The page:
Sharn: I am a member of the One Place Society and the Surname Society. It’s amazing what you can learn from others’ research

Alex: My favourite is Yass and District Historical society – great for my convict ancestors

Hilary: Membership of the Guild of One Name Studies has been most beneficial for me

Sue: I am a member of the Sorell Historical Society because I taught at the school there for 20 years and would often use their resources when teaching local history. Their facebook group is great

Pauleen: Just recently I was contacted by a cousin whose branch I’d failed to track down – all because the local society knew me and referred her to me. Very happy with that!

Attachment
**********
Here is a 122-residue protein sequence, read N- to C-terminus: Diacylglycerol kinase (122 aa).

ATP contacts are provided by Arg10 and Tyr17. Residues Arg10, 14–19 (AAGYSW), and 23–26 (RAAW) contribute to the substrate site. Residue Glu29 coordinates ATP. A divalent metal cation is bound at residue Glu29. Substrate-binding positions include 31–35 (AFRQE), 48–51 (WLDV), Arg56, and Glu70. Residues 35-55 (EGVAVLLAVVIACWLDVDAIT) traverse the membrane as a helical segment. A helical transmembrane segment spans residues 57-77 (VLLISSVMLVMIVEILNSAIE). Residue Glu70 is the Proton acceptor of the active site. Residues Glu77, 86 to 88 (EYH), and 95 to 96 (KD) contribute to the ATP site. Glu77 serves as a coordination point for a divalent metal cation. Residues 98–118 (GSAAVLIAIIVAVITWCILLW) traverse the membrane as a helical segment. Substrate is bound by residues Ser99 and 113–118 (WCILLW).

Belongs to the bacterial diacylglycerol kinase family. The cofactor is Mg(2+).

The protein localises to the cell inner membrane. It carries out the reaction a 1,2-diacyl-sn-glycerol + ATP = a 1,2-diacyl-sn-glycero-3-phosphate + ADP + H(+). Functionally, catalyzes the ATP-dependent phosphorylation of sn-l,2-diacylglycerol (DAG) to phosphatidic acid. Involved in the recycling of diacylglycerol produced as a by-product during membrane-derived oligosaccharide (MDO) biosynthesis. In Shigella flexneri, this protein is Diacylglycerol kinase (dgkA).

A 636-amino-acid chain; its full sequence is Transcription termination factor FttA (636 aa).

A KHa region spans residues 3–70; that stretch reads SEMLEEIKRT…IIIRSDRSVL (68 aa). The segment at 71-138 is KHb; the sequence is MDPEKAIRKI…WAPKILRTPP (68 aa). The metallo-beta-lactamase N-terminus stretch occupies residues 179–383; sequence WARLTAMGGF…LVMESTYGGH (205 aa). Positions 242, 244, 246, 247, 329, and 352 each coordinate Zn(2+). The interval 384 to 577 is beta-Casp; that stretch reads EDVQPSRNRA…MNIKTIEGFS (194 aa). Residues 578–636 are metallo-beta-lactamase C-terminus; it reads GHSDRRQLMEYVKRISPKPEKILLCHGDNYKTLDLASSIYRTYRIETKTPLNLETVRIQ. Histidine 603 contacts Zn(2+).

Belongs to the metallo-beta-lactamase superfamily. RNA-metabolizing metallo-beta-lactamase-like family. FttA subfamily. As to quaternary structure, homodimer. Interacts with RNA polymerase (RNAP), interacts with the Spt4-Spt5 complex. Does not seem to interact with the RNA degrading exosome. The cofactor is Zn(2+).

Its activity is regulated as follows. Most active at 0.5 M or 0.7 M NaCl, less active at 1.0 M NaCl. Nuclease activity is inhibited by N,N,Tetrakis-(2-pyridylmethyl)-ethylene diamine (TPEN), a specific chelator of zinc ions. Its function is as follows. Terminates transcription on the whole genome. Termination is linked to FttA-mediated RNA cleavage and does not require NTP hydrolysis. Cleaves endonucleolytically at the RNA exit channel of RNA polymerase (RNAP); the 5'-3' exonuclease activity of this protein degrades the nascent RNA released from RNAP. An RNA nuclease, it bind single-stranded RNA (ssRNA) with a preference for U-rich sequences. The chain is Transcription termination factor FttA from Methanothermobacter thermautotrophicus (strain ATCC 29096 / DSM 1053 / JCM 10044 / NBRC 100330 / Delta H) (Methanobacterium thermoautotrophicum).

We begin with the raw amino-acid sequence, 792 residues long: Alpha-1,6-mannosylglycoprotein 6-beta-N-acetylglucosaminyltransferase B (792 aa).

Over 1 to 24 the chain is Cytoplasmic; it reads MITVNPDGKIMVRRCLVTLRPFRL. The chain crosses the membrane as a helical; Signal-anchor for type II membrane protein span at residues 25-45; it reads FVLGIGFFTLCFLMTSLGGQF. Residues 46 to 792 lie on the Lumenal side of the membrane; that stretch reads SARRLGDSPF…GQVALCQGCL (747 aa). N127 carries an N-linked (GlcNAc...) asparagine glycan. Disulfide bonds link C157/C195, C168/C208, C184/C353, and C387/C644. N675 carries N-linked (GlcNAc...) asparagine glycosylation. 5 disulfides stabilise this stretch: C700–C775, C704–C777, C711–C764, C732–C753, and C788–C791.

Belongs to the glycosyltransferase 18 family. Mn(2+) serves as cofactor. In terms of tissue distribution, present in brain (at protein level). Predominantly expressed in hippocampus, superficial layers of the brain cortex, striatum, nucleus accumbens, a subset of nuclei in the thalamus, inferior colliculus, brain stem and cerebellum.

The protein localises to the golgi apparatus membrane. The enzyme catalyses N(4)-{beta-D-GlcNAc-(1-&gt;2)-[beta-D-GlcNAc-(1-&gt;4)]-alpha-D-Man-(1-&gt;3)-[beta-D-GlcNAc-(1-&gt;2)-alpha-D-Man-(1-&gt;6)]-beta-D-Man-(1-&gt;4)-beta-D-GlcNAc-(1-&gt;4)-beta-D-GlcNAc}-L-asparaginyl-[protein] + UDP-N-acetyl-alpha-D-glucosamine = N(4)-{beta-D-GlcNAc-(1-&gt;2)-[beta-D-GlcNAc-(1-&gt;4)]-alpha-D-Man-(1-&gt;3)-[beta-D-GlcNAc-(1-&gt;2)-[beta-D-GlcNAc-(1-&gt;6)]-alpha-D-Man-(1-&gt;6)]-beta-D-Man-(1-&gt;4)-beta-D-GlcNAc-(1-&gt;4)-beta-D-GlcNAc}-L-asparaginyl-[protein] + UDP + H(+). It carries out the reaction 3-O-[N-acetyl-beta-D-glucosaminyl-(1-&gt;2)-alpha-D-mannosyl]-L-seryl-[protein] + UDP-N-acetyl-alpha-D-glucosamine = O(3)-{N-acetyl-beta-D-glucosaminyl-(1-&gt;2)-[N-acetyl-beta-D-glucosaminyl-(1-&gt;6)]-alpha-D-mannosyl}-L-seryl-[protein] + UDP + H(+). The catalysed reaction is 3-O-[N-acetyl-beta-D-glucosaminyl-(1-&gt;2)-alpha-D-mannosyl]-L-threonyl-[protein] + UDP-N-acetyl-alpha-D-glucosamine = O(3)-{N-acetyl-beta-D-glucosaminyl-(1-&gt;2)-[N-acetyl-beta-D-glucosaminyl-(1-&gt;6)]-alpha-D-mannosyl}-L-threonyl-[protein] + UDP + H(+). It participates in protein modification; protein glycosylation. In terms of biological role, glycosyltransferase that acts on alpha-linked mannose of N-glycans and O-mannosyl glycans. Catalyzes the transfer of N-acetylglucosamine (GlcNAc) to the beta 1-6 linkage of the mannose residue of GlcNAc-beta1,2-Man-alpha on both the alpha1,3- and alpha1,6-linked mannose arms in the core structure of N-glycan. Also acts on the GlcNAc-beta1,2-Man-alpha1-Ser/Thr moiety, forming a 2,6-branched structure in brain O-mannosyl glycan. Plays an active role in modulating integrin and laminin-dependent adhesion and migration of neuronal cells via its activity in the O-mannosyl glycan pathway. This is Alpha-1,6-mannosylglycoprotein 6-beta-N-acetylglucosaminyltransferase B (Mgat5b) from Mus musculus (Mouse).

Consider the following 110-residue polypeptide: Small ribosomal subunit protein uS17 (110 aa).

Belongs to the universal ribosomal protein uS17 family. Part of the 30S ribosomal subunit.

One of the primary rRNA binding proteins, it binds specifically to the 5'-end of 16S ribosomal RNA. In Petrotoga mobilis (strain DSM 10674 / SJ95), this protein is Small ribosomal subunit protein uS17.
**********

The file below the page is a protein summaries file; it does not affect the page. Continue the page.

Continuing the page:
Jennifer: I joined Bedfordshire FHS many years ago. A member went to the archives and copied documents then sent them to me. We are still in touch., That was really great

Interesting links

Join us on Sunday to hear from Orkney Family History Society and Borders Family History Society. We start at 6 pm EDT live from #Scotland The full schedule will be added to scottishindexes.com soon.

Coming up on @SocAustGen in January yours truly on the AJCP via @TroveAustralia – Carmel

Cooray-Noosa website – up-to-date and looks 21st century

My Ancestors website with links to lots of Family History groups

Ancestorian website with links to posts from members of different FHS around UK mainly but starting to include Australian and New Zealand links – Family history social network

National Library Australia has links to FHS groups